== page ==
Bluebulb Projects presents:
The Measure of Things Logo
Enter a measurement to see comparisons


Equivalents in other units


How fast is 635 times the speed of light?

Sort Order:
Closest first | Highest first | Lowest first

It's about 2,500,000,000 times as fast as a Helicopter.
In other words, 635 times the speed of light is 2,410,000,000 times the speed of a Helicopter, and the speed of a Helicopter is 0.000000000415 times that amount.
(for AH-64A Apache, a.k.a. Hughes Model 77) (maximum cruise speed)
The AH-64 helicopter, one of the primary helicopters used by the United States Army, flies at a top cruise speed of 0.000000263 times the speed of light. The AH-64 is the primary military helicopter of several nations including the United States, the United Kingdom, Israel, Japan, and the Netherlands.
It's about 2,500,000,000 times as fast as a Skydiver (headfirst).
In other words, the speed of a Skydiver (headfirst) is 0.00000000038 times 635 times the speed of light.
(Head-to-Earth orientation or standing, average conditions, terminal velocity)
A head-to-Earth or standing-oriented skydiver's terminal velocity assuming average conditions is about 0.00000024 times the speed of light. In a typical jump from 3,900 m (13,000 ft), a diver in this orientation will be in freefall for 46 seconds.
It's about 3,500,000,000 times as fast as a Tornado.
In other words, 635 times the speed of light is 3,448,110,000 times the speed of a Tornado, and the speed of a Tornado is 0.0000000002900139 times that amount.
(EF2) (wind speed range average)
According to the Enhanced Fujita scale implemented by the US National Oceanographic and Atmospheric Administration, a "significant" tornado has an Enhanced Funjita scale classification of EF2 and is characterized by wind gust speeds between 0.0000001640281 times the speed of light and 0.0000002042896 times the speed of light. The largest recorded tornado — an F4 event occurring in Nebraska in May, 2004 — was almost 4.02 km (2.5 mi) across.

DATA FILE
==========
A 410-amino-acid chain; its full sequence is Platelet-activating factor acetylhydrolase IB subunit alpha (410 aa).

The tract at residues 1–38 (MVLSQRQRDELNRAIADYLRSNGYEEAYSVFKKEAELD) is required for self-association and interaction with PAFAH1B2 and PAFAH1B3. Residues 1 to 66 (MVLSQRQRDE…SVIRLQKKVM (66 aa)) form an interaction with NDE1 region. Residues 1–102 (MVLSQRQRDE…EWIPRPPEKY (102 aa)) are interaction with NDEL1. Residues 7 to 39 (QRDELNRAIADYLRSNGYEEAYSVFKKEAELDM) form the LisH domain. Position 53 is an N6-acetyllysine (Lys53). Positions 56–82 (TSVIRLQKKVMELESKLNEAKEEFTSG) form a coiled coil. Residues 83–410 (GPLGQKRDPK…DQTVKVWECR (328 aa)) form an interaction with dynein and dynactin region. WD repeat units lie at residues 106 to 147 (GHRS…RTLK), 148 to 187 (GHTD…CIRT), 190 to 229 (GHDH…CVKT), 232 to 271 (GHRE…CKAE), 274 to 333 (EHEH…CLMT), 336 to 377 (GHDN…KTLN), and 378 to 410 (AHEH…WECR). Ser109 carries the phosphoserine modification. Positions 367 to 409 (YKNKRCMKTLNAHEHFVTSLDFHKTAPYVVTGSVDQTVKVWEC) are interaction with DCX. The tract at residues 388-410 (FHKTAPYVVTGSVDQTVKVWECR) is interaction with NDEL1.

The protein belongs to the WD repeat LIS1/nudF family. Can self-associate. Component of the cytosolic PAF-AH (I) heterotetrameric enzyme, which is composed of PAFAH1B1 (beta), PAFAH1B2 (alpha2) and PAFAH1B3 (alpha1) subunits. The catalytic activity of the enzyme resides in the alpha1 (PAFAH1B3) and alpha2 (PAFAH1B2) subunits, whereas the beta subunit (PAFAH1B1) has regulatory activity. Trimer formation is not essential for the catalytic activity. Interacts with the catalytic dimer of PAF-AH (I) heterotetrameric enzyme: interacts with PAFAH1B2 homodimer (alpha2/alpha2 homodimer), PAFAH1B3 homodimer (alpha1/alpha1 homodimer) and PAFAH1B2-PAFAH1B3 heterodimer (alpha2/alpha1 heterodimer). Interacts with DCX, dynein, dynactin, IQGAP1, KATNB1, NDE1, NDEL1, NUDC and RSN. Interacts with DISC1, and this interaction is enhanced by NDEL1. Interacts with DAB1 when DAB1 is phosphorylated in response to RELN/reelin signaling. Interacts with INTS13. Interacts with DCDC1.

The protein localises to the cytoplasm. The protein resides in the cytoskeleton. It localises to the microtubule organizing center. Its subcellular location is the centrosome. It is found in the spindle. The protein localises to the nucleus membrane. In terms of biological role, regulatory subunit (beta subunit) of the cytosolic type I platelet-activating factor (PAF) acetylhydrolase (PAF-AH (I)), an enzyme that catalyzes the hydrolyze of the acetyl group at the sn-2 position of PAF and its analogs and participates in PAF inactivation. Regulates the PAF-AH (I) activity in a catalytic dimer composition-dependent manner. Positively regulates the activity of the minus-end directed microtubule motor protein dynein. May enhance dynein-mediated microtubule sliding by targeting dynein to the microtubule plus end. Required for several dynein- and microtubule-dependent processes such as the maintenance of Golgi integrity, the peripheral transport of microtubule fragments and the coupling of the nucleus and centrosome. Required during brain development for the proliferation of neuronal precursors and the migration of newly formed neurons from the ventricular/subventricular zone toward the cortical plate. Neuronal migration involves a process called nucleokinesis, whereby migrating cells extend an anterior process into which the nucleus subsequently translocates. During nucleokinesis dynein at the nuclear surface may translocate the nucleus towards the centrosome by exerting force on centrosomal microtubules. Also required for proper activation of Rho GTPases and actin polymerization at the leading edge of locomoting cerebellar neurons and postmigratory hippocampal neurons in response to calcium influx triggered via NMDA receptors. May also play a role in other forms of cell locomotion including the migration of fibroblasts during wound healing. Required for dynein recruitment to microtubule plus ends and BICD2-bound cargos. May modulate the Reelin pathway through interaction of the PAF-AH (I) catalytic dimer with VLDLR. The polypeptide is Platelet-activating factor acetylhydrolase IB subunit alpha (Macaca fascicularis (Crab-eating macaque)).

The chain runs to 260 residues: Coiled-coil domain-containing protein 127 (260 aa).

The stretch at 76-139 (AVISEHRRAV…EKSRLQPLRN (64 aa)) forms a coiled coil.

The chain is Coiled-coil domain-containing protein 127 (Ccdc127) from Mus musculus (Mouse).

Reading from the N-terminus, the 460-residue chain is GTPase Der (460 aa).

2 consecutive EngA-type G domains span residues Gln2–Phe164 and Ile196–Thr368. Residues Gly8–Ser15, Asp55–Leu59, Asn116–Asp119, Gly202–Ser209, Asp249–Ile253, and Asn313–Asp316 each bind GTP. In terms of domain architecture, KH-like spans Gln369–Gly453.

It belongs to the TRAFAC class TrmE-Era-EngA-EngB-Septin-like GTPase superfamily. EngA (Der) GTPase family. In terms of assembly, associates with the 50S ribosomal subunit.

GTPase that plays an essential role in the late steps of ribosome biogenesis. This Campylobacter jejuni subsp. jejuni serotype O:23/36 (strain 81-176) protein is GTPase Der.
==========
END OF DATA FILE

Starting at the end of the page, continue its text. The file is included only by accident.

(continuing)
It's about 3,500,000,000 times as fast as a Skydiver (belly-to-earth).
In other words, the speed of a Skydiver (belly-to-earth) is 0.00000000028 times 635 times the speed of light.
(Belly-to-Earth orientation, average conditions, terminal velocity)
A belly-to-Earth oriented skydiver's terminal velocity is about 0.00000018 times the speed of light. In a typical jump from 3,900 m (13,000 ft), a diver in this orientation will be in freefall for 60 seconds.
It's about 4,500,000,000 times as fast as a Fastball (baseball).
In other words, the speed of a Fastball (baseball) is 0.00000000022 times 635 times the speed of light.
(a.k.a. rising fastball, a.k.a. cross-seam fastball, a.k.a. heater, a.k.a. hummer, a.k.a. smoker; for four-seam grip) (major league average)
The average speed of major league fastball pitch is 0.00000014 times the speed of light. When up against the quickest professional fastball pitchers, a batter may have less than 0.4 seconds to react to a pitched ball.
It's about 5,500,000,000 times as fast as a Curveball (baseball).
In other words, the speed of a Curveball (baseball) is 0.00000000018 times 635 times the speed of light.
(a.k.a. hook, a.k.a. hammer, a.k.a. yakker) (major league average)
The average speed of major league curveball pitch is 0.00000011 times the speed of light. In the 1940's, debate over whether there really was a curve in the curveball pitch was settled with the conclusion that the ball does curve; however, an optical illusion caused by the spin of the ball and the batter's perception of motion exaggerates the extent of the curve.
It's about 6,000,000,000 times as fast as a Hurricane.
In other words, 635 times the speed of light is 5,750,000,000 times the speed of a Hurricane, and the speed of a Hurricane is 0.000000000174 times that amount.
(formally: Topical cyclone; a.k.a. typhoon)
A hurricane is defined by the US National Hurricane Center as a Northern Hemisphere tropical storm having one-minute average wind-speeds of at least 0.00000011 times the speed of light. Typhoons Tip (October, 1979) and Keith (October, 1997) and Hurricanes Camille (August, 1969) and Allen (August, 1980) jointly hold the record for highest tropical storm wind speeds at 0.000000287 times the speed of light.